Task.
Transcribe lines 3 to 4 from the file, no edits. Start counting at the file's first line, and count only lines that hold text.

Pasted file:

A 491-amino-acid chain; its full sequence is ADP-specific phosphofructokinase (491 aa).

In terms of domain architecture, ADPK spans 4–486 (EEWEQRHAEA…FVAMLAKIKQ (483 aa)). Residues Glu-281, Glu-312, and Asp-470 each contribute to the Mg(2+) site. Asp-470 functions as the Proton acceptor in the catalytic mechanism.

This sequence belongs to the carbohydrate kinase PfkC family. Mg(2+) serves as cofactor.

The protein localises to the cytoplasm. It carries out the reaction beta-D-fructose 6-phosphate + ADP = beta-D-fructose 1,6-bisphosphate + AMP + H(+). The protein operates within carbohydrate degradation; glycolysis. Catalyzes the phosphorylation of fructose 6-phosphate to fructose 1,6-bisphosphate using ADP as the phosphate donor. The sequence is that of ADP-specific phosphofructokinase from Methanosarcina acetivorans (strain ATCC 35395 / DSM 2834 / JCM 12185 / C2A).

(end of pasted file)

This sequence belongs to the carbohydrate kinase PfkC family. Mg(2+) serves as cofactor.

The protein localises to the cytoplasm. It carries out the reaction beta-D-fructose 6-phosphate + ADP = beta-D-fructose 1,6-bisphosphate + AMP + H(+). The protein operates within carbohydrate degradation; glycolysis. Catalyzes the phosphorylation of fructose 6-phosphate to fructose 1,6-bisphosphate using ADP as the phosphate donor. The sequence is that of ADP-specific phosphofructokinase from Methanosarcina acetivorans (strain ATCC 35395 / DSM 2834 / JCM 12185 / C2A).